School safety experts agree that there is no perfect solution to preventing school violence, says the Pittsburgh Post-Gazette. “The good news is that schools are actually getting much better at preventing violence, but the bad news is we will always have incidents that slip through the cracks because you are dealing with human behavior,” said Kenneth Trump of National School Safety and Security Services in Cleveland. After last week’s mass stabbings at Franklin Regional High School, there have been calls for metal detectors and increased physical security in schools and questions about how school violence continues in spite of security measures and better training. Most schools do not have metal detectors, and experts say they represent a simplistic fix that do not address a complex problem. “More than metal detectors, you need mental detectors,” Trump said.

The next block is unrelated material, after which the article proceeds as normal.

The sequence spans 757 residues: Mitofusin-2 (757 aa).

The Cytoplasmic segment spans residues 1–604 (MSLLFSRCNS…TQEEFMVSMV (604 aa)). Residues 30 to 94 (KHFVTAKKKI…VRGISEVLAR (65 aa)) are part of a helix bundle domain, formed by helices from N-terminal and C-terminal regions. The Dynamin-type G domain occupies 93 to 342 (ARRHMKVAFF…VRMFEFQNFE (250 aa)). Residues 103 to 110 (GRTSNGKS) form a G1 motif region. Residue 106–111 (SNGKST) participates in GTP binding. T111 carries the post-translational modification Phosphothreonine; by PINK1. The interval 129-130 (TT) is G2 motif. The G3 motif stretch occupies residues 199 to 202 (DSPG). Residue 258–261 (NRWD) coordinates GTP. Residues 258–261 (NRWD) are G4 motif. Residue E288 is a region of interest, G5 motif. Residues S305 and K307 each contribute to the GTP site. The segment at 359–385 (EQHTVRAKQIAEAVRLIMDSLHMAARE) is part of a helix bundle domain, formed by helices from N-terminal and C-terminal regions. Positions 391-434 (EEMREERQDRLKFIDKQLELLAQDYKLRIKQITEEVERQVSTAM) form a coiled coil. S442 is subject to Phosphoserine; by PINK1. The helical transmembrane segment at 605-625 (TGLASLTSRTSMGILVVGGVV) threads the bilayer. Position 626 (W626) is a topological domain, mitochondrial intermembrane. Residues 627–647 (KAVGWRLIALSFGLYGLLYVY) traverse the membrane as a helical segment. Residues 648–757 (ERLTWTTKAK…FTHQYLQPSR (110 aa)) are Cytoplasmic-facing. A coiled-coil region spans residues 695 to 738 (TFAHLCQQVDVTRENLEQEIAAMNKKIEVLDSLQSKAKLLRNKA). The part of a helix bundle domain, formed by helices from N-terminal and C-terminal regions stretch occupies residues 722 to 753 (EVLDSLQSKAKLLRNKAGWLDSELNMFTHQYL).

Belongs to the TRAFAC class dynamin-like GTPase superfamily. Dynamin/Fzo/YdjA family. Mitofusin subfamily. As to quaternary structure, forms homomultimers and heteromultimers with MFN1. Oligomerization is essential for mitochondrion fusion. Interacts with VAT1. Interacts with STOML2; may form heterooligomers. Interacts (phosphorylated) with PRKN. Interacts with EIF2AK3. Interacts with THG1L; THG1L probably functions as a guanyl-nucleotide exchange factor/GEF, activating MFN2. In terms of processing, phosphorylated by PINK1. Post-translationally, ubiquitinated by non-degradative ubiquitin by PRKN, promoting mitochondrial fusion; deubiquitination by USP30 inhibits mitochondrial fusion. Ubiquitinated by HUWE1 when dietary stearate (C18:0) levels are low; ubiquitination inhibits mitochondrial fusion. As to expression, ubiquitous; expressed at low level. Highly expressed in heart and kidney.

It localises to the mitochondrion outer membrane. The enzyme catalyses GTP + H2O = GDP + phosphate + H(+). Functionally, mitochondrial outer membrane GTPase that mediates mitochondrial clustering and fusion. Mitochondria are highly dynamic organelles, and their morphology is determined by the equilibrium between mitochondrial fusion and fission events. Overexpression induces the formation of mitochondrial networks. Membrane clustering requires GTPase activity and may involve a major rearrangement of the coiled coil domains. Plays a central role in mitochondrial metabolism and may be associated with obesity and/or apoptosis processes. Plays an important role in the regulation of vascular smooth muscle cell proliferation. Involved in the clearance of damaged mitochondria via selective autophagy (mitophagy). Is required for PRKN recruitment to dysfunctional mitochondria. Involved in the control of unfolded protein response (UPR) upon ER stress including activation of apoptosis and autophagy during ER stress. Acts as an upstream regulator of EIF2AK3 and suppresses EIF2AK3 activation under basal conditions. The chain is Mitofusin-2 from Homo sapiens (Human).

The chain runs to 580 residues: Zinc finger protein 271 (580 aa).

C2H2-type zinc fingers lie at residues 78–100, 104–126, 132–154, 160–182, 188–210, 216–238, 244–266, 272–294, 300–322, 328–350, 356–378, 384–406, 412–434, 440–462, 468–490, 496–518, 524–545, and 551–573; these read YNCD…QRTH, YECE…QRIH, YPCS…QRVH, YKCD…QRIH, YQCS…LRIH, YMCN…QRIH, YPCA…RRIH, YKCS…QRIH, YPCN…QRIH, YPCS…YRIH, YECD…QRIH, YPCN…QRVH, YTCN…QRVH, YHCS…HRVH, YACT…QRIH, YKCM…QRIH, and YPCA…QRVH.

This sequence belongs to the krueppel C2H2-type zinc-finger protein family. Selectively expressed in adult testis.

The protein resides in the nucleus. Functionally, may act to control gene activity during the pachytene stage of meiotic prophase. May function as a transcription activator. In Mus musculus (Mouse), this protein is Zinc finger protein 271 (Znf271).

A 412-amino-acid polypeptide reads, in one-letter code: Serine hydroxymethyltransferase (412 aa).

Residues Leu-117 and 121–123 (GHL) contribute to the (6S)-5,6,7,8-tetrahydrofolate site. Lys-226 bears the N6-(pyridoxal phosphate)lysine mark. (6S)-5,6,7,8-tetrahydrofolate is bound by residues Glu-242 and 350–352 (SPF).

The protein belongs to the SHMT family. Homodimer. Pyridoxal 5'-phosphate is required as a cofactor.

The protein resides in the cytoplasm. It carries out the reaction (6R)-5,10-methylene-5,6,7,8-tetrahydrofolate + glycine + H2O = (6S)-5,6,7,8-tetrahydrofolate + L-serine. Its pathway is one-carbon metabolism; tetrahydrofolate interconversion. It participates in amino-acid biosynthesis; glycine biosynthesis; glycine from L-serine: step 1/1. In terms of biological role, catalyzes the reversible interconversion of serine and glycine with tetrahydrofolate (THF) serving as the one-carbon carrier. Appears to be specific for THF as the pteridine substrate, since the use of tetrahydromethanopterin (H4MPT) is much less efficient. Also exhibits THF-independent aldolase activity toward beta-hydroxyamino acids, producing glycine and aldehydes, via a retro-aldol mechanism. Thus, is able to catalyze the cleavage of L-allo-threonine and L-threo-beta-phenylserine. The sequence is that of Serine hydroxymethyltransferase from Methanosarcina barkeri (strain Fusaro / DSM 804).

Physical security measures can only go so far if mental health supports are not in place to help students and teachers deal with the problems that are brought into the schools. “We are seeing a lot more kids in crisis and families with problems in the schools,” Bethel Park school police Officer James Modrak said. “There are a lot more issues at home. More single-parent households. There’s a lot of changes in morality and how we approach things.” “One of the answers to preventing school violence lies in personal communication with school staff,” said Bill Bond, a school safety specialist for the National Association of Secondary School Principals, who was the principal of Heath High School in Paducah, Ky., in 1997, when a 14-year-old boy shot and killed three students and injured five others. Heath High School did not have a metal detector at the time and still doesn’t. Bond said the logic of a metal detector is that it will stop someone who is afraid of getting caught. But, he said, individuals planning mass attacks expect to get caught.